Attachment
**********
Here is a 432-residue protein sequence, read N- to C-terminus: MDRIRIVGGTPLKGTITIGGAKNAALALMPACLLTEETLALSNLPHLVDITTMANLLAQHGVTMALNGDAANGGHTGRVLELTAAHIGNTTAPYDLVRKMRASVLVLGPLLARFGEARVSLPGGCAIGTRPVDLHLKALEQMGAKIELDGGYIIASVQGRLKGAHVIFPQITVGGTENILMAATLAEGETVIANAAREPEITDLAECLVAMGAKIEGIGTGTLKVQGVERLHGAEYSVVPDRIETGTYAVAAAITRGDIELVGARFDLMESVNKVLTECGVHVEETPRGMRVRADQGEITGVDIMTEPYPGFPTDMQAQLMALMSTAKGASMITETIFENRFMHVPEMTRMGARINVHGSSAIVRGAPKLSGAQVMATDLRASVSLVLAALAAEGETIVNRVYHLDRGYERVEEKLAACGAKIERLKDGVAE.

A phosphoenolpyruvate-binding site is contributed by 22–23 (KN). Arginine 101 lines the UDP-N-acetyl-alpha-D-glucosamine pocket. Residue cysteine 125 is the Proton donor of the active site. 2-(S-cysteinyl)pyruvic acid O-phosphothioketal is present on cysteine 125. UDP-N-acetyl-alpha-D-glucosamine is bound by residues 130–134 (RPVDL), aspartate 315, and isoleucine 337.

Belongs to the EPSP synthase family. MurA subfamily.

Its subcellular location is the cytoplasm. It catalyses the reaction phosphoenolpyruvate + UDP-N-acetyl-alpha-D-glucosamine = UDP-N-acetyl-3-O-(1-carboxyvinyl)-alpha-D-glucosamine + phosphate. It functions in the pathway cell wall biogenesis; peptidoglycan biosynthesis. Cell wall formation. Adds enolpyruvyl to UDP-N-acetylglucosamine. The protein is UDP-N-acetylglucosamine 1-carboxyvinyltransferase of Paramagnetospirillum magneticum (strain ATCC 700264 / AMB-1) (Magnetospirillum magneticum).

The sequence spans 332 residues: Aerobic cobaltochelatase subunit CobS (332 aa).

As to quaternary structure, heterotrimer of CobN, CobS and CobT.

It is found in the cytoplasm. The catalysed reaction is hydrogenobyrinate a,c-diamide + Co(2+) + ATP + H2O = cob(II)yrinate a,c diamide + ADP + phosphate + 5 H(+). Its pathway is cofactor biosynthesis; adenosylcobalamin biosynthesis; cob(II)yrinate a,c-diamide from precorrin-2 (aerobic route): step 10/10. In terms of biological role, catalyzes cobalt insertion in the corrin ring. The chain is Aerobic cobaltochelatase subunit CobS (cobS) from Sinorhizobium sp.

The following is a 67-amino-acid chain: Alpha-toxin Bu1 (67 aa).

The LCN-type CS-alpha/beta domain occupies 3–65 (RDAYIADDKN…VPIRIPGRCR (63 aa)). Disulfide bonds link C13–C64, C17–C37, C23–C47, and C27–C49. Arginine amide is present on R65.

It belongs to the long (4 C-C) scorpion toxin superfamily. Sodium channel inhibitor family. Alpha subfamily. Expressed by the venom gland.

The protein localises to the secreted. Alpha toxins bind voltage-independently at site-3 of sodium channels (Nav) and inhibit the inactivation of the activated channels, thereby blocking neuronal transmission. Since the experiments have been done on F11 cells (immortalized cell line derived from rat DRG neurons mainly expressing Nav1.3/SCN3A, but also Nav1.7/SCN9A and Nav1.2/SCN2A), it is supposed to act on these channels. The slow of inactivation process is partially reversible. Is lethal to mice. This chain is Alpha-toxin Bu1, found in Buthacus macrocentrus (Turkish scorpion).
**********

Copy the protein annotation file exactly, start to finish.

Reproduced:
Here is a 432-residue protein sequence, read N- to C-terminus: MDRIRIVGGTPLKGTITIGGAKNAALALMPACLLTEETLALSNLPHLVDITTMANLLAQHGVTMALNGDAANGGHTGRVLELTAAHIGNTTAPYDLVRKMRASVLVLGPLLARFGEARVSLPGGCAIGTRPVDLHLKALEQMGAKIELDGGYIIASVQGRLKGAHVIFPQITVGGTENILMAATLAEGETVIANAAREPEITDLAECLVAMGAKIEGIGTGTLKVQGVERLHGAEYSVVPDRIETGTYAVAAAITRGDIELVGARFDLMESVNKVLTECGVHVEETPRGMRVRADQGEITGVDIMTEPYPGFPTDMQAQLMALMSTAKGASMITETIFENRFMHVPEMTRMGARINVHGSSAIVRGAPKLSGAQVMATDLRASVSLVLAALAAEGETIVNRVYHLDRGYERVEEKLAACGAKIERLKDGVAE.

A phosphoenolpyruvate-binding site is contributed by 22–23 (KN). Arginine 101 lines the UDP-N-acetyl-alpha-D-glucosamine pocket. Residue cysteine 125 is the Proton donor of the active site. 2-(S-cysteinyl)pyruvic acid O-phosphothioketal is present on cysteine 125. UDP-N-acetyl-alpha-D-glucosamine is bound by residues 130–134 (RPVDL), aspartate 315, and isoleucine 337.

Belongs to the EPSP synthase family. MurA subfamily.

Its subcellular location is the cytoplasm. It catalyses the reaction phosphoenolpyruvate + UDP-N-acetyl-alpha-D-glucosamine = UDP-N-acetyl-3-O-(1-carboxyvinyl)-alpha-D-glucosamine + phosphate. It functions in the pathway cell wall biogenesis; peptidoglycan biosynthesis. Cell wall formation. Adds enolpyruvyl to UDP-N-acetylglucosamine. The protein is UDP-N-acetylglucosamine 1-carboxyvinyltransferase of Paramagnetospirillum magneticum (strain ATCC 700264 / AMB-1) (Magnetospirillum magneticum).

The sequence spans 332 residues: Aerobic cobaltochelatase subunit CobS (332 aa).

As to quaternary structure, heterotrimer of CobN, CobS and CobT.

It is found in the cytoplasm. The catalysed reaction is hydrogenobyrinate a,c-diamide + Co(2+) + ATP + H2O = cob(II)yrinate a,c diamide + ADP + phosphate + 5 H(+). Its pathway is cofactor biosynthesis; adenosylcobalamin biosynthesis; cob(II)yrinate a,c-diamide from precorrin-2 (aerobic route): step 10/10. In terms of biological role, catalyzes cobalt insertion in the corrin ring. The chain is Aerobic cobaltochelatase subunit CobS (cobS) from Sinorhizobium sp.

The following is a 67-amino-acid chain: Alpha-toxin Bu1 (67 aa).

The LCN-type CS-alpha/beta domain occupies 3–65 (RDAYIADDKN…VPIRIPGRCR (63 aa)). Disulfide bonds link C13–C64, C17–C37, C23–C47, and C27–C49. Arginine amide is present on R65.

It belongs to the long (4 C-C) scorpion toxin superfamily. Sodium channel inhibitor family. Alpha subfamily. Expressed by the venom gland.

The protein localises to the secreted. Alpha toxins bind voltage-independently at site-3 of sodium channels (Nav) and inhibit the inactivation of the activated channels, thereby blocking neuronal transmission. Since the experiments have been done on F11 cells (immortalized cell line derived from rat DRG neurons mainly expressing Nav1.3/SCN3A, but also Nav1.7/SCN9A and Nav1.2/SCN2A), it is supposed to act on these channels. The slow of inactivation process is partially reversible. Is lethal to mice. This chain is Alpha-toxin Bu1, found in Buthacus macrocentrus (Turkish scorpion).